Pancreatic NET: A rare cancer [video]

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Pancreatic NET: a rare cancer

Pancreatic neuroendocrine tumours (NET) are uncommon malignant tumours arising from endocrine cells of the pancreas. I was diagnosed with NET in Spring 2005. Xavier - Living with Pancreatic NET. For one year I had some trouble with headaches and digestive problems, but I obviously ignored them. In the end, my wife convinced me to go in for a checkup. I had a scan, and then we discovered a huge black mass. I went straight to the hospital, and the doctors first suspected a lymphoma, but it turned out to be a NET.

After that, things began to move very quickly. The treatment options for NET at the time were not very optimistic. In fact, I had the choices between 3 options. The first one was surgery, which was a huge surgery and a risky surgery in my case because of the size of the mass. The second choice was chemo. The chemo was aggressive and would have made me very sick. And the third one was radiotherapy but which was not indicated in this case. Then, in fact, I had no choice but to go in for surgery.

Since my diagnosis in 2005, I had, in fact, 4 surgeries which lasted up to 8 hours, and it took around 6 months to recover from each of them. It was difficult to find information about NETs at that time. Because it's such a rare disease, there is everything and the contrary on the internet. I have the chance to have friends who are doctors and would give me good advice around my own case along with my own doctors and surgeons at the hospital. It is important to find a real expert, and to have access to a team of specialists to handle your case. I am now a patient of Professor Pascal Hammel. And the interesting thing about Pascal is that he is also a cancer survivor, and he really knows what patients are experiencing.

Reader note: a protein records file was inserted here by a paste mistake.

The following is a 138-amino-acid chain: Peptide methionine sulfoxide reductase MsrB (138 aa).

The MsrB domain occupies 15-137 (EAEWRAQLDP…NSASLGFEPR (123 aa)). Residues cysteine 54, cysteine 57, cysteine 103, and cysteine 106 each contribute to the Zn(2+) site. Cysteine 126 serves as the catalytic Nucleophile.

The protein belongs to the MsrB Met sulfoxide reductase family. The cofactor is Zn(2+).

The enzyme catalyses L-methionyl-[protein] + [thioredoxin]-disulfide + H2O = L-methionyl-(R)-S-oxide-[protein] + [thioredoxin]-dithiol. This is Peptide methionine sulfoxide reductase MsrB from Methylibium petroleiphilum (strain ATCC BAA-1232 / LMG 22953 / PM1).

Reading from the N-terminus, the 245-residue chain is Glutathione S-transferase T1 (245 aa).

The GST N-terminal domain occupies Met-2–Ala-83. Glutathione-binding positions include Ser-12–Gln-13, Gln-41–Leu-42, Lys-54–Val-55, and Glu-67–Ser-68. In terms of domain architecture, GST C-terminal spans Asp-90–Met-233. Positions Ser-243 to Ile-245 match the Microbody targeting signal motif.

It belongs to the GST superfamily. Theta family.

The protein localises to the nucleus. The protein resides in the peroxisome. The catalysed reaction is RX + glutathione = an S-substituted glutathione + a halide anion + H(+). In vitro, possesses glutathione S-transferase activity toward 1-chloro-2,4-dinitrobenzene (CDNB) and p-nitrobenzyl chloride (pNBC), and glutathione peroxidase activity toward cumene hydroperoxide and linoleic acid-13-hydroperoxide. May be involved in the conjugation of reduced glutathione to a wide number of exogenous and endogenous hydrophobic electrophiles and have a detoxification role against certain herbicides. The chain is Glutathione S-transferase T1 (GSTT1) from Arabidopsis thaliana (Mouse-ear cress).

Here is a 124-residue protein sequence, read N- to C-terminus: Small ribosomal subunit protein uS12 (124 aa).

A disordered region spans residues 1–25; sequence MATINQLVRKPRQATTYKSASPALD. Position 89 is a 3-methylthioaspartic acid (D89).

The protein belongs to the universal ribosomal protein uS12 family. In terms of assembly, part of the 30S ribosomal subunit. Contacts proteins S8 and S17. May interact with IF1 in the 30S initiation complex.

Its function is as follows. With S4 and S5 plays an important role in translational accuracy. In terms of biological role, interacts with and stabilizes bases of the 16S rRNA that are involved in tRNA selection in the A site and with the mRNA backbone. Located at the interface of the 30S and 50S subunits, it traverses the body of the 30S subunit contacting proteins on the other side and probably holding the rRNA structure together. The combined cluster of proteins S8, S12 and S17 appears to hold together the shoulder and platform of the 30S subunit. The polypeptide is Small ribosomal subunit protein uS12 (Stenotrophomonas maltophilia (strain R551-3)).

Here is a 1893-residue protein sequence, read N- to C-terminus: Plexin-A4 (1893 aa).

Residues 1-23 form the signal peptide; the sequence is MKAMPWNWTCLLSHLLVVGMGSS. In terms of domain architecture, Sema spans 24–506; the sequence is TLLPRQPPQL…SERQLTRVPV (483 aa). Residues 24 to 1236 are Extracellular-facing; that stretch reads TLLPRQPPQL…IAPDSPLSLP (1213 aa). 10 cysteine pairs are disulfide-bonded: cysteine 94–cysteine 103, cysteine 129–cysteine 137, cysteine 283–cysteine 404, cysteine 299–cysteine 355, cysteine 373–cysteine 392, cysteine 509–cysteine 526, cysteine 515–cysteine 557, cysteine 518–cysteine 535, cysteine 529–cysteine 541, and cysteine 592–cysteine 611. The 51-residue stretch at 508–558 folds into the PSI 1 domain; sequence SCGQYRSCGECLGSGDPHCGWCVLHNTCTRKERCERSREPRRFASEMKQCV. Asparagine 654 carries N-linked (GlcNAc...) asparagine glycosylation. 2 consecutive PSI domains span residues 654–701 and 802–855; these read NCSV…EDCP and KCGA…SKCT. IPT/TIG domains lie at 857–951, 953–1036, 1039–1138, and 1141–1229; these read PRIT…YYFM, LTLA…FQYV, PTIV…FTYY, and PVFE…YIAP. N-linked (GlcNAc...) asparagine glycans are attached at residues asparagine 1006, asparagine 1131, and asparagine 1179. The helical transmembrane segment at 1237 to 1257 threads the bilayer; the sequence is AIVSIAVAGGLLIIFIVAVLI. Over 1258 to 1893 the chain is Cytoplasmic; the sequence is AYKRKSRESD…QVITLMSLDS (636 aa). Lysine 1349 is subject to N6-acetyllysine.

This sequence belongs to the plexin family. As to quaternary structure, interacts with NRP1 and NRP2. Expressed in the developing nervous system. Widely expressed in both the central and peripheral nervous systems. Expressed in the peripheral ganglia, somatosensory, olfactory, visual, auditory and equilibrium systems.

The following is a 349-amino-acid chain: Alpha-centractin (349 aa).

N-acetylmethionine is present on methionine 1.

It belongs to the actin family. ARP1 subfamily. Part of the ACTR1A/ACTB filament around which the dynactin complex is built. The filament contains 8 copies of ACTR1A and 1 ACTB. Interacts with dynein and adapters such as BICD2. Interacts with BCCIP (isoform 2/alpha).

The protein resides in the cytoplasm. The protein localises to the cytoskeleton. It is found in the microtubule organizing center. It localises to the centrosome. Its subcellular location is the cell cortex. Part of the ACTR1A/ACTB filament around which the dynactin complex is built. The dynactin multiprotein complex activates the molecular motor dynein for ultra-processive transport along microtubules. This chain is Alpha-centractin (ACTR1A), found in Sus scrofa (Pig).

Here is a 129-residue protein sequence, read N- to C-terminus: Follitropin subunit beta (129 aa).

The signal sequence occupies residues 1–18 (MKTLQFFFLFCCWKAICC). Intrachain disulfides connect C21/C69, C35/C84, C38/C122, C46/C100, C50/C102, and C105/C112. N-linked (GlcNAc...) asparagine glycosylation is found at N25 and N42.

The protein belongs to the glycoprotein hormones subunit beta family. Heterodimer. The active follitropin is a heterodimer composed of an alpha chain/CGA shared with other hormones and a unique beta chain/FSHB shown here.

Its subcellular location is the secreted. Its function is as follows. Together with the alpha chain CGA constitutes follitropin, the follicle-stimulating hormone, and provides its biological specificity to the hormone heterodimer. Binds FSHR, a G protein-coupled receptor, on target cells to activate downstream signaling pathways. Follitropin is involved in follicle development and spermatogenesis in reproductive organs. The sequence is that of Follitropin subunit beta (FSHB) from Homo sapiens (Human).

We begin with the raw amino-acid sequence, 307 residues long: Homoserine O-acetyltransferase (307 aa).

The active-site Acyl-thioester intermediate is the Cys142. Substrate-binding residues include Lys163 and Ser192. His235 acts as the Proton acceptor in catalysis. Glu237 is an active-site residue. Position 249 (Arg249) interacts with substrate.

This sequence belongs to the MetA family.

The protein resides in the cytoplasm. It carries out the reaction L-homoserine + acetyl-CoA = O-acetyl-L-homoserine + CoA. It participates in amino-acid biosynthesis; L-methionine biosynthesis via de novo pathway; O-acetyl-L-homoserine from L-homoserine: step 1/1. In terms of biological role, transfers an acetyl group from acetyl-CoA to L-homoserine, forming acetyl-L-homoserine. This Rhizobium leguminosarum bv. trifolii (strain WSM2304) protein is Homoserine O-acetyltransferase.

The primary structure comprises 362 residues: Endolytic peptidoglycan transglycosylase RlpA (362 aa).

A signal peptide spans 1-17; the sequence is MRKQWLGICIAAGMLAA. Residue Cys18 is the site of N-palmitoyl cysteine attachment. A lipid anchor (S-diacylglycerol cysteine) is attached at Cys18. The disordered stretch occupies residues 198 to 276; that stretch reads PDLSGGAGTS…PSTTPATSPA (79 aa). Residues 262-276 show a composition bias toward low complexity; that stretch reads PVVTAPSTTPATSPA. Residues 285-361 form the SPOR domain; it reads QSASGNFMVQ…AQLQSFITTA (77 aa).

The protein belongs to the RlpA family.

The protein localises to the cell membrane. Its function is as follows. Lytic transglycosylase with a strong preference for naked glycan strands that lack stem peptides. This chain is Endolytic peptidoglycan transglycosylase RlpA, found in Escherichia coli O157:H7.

I wanted to give something back to all the doctors and surgeons I've met during these 4 years, and when I was offered the opportunity to join the board of the ARCAD foundation, I did not hesitate. The ARCAD foundation is a young foundation created by one of the most recognized professors in this field--Professor Aimery de Gramont. The foundation provides clinical research and patient information for all types of digestive cancers. On my side, I'm mostly involved in fundraising, and obviously giving the patient's point of view, because most of the board members are doctors.

With the support of donors and different partners, our efforts have been very successful. And more recently, with the help of my employer and the generosity of many of my colleagues, we've been able to finance several clinical projects and information booklets dedicated to NETs. Obviously, with such a serious illness, my life went through tremendous changes--on a personal, on a professional, and even on a social basis. But it is not a hopeless life. There are some treatments arriving in the markets that were not available 5 years ago. And I would like to say, for the patients the most important thing is to stay in good shape and not to give up hope.